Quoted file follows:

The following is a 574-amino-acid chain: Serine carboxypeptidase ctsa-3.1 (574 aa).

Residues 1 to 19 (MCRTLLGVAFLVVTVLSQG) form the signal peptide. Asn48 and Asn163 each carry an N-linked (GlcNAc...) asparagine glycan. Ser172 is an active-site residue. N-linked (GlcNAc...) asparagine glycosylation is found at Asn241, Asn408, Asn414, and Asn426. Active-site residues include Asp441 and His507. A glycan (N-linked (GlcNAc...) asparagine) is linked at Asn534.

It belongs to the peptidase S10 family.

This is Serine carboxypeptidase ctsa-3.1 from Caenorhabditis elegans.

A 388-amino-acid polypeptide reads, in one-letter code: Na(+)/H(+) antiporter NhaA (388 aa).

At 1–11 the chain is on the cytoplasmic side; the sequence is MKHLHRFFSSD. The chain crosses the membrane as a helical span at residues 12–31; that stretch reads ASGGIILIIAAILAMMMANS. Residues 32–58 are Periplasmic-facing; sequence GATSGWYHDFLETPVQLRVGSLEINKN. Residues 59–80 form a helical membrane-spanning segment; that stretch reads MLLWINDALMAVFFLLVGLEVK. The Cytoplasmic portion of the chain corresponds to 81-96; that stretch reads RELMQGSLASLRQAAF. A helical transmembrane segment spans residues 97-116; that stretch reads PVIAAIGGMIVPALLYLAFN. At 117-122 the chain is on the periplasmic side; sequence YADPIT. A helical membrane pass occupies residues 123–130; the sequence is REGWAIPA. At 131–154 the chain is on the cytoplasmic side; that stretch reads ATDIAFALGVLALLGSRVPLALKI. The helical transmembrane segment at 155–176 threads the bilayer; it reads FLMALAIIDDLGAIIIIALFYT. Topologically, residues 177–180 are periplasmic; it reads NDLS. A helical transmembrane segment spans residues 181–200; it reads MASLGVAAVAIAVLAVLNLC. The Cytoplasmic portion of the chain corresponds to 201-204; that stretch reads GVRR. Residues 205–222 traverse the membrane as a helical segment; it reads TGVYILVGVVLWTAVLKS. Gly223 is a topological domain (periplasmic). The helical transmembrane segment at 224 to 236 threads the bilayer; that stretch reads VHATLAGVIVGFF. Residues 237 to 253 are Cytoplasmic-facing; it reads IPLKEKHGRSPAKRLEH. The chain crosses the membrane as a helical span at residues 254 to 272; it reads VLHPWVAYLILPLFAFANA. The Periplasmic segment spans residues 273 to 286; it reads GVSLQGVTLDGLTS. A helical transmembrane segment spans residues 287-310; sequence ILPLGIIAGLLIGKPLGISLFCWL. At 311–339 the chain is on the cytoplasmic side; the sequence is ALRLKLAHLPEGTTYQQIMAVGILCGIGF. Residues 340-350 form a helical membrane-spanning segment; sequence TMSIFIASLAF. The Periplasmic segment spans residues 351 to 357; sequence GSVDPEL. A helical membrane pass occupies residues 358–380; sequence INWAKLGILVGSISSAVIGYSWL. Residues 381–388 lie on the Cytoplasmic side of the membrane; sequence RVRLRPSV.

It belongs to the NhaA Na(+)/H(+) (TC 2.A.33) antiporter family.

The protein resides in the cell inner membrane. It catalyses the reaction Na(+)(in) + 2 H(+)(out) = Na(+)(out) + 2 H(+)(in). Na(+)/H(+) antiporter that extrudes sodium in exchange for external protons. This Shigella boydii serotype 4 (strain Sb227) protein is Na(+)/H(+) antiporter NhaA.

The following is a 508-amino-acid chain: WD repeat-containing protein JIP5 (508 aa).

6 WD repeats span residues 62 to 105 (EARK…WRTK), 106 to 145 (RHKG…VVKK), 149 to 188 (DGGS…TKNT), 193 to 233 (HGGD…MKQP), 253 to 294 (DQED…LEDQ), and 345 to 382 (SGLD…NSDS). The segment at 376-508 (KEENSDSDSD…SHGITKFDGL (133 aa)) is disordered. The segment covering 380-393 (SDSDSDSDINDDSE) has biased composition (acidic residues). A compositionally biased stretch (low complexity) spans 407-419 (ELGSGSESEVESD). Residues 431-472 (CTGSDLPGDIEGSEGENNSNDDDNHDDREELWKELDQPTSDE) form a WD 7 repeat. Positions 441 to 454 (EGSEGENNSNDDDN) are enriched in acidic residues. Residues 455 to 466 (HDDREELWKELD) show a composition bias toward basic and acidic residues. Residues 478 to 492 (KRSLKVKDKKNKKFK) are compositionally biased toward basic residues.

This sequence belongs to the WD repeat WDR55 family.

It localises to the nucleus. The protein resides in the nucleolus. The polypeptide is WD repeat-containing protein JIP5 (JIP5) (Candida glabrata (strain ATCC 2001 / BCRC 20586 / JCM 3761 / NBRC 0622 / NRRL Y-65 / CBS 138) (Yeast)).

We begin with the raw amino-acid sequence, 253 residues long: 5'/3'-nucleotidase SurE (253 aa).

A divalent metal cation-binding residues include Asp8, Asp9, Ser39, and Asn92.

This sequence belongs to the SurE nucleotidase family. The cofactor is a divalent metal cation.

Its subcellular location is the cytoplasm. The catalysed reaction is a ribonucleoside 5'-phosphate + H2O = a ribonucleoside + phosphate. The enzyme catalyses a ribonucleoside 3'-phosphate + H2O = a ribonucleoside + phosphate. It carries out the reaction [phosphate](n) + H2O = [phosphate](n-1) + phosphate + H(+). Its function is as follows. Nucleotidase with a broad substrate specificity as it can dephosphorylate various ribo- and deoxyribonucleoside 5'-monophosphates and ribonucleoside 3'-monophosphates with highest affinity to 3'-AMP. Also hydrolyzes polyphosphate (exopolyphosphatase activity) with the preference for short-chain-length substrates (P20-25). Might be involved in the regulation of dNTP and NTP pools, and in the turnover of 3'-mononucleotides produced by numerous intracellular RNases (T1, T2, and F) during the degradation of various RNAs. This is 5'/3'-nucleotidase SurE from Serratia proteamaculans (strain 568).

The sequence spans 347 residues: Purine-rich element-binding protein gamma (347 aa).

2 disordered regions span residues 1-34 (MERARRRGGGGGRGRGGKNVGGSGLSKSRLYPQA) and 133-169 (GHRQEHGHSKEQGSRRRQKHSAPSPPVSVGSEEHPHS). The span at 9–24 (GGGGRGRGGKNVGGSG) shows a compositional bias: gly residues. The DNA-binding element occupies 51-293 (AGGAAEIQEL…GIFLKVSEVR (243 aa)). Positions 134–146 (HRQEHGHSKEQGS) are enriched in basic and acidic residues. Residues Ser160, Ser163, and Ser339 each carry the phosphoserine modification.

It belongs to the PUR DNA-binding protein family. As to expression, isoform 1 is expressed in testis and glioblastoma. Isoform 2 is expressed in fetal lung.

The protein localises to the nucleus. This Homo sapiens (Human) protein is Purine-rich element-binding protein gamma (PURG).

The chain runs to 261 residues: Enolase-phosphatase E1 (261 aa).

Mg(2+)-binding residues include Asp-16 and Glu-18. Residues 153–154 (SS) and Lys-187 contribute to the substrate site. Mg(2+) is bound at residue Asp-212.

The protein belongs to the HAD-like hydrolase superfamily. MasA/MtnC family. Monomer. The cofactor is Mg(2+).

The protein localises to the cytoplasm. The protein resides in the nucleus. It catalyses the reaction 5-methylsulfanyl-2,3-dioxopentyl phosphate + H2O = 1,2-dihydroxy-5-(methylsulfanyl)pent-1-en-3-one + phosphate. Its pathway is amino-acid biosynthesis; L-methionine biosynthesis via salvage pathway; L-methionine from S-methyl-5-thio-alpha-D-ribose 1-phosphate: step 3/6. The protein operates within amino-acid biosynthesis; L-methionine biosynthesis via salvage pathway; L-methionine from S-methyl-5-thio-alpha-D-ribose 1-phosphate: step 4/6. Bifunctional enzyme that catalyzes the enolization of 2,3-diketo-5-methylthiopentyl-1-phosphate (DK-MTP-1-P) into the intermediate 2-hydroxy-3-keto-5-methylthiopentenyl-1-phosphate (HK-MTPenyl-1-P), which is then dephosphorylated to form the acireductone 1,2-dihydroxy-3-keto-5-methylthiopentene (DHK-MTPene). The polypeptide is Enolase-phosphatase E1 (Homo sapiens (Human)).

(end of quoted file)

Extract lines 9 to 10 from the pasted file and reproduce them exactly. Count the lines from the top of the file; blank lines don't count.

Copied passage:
The following is a 508-amino-acid chain: WD repeat-containing protein JIP5 (508 aa).

6 WD repeats span residues 62 to 105 (EARK…WRTK), 106 to 145 (RHKG…VVKK), 149 to 188 (DGGS…TKNT), 193 to 233 (HGGD…MKQP), 253 to 294 (DQED…LEDQ), and 345 to 382 (SGLD…NSDS). The segment at 376-508 (KEENSDSDSD…SHGITKFDGL (133 aa)) is disordered. The segment covering 380-393 (SDSDSDSDINDDSE) has biased composition (acidic residues). A compositionally biased stretch (low complexity) spans 407-419 (ELGSGSESEVESD). Residues 431-472 (CTGSDLPGDIEGSEGENNSNDDDNHDDREELWKELDQPTSDE) form a WD 7 repeat. Positions 441 to 454 (EGSEGENNSNDDDN) are enriched in acidic residues. Residues 455 to 466 (HDDREELWKELD) show a composition bias toward basic and acidic residues. Residues 478 to 492 (KRSLKVKDKKNKKFK) are compositionally biased toward basic residues.